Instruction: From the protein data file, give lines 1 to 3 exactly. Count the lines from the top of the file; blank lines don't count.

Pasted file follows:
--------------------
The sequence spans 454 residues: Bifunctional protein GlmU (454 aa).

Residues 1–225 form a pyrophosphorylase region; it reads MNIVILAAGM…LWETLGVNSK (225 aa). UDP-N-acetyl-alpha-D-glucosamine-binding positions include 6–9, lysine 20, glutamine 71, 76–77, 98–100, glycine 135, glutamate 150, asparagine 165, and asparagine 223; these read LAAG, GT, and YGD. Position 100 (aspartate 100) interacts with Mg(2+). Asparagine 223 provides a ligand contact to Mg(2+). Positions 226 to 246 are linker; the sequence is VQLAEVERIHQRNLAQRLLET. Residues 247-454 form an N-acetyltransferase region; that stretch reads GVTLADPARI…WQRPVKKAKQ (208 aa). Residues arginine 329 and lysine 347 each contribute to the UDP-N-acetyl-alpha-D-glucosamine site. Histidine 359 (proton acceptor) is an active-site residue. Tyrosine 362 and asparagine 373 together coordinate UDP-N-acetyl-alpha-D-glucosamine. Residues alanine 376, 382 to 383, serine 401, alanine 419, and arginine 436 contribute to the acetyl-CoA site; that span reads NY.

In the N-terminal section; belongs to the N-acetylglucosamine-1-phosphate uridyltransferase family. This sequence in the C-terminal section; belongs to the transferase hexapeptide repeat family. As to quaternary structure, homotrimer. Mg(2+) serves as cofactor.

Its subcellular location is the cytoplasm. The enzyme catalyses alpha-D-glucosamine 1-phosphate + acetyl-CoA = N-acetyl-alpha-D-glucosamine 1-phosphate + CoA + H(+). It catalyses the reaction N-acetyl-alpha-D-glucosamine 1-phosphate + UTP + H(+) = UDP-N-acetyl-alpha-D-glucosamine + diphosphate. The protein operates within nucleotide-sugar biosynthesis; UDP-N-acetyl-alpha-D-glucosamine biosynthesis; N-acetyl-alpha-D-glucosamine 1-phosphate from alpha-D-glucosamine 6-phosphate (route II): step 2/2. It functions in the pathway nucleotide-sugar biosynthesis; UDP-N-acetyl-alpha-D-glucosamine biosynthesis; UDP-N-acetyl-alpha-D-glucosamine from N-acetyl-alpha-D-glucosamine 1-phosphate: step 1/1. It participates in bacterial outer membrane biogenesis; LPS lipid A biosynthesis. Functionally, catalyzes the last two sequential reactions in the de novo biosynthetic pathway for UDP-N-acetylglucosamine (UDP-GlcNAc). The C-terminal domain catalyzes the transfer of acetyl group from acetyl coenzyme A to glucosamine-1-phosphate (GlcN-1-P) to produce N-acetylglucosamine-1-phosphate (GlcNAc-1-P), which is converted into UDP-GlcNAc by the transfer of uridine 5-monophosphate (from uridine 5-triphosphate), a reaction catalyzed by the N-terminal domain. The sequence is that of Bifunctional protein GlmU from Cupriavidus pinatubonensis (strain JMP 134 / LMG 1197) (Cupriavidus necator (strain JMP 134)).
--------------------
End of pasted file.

The sequence spans 454 residues: Bifunctional protein GlmU (454 aa).

Residues 1–225 form a pyrophosphorylase region; it reads MNIVILAAGM…LWETLGVNSK (225 aa). UDP-N-acetyl-alpha-D-glucosamine-binding positions include 6–9, lysine 20, glutamine 71, 76–77, 98–100, glycine 135, glutamate 150, asparagine 165, and asparagine 223; these read LAAG, GT, and YGD. Position 100 (aspartate 100) interacts with Mg(2+). Asparagine 223 provides a ligand contact to Mg(2+). Positions 226 to 246 are linker; the sequence is VQLAEVERIHQRNLAQRLLET. Residues 247-454 form an N-acetyltransferase region; that stretch reads GVTLADPARI…WQRPVKKAKQ (208 aa). Residues arginine 329 and lysine 347 each contribute to the UDP-N-acetyl-alpha-D-glucosamine site. Histidine 359 (proton acceptor) is an active-site residue. Tyrosine 362 and asparagine 373 together coordinate UDP-N-acetyl-alpha-D-glucosamine. Residues alanine 376, 382 to 383, serine 401, alanine 419, and arginine 436 contribute to the acetyl-CoA site; that span reads NY.

In the N-terminal section; belongs to the N-acetylglucosamine-1-phosphate uridyltransferase family. This sequence in the C-terminal section; belongs to the transferase hexapeptide repeat family. As to quaternary structure, homotrimer. Mg(2+) serves as cofactor.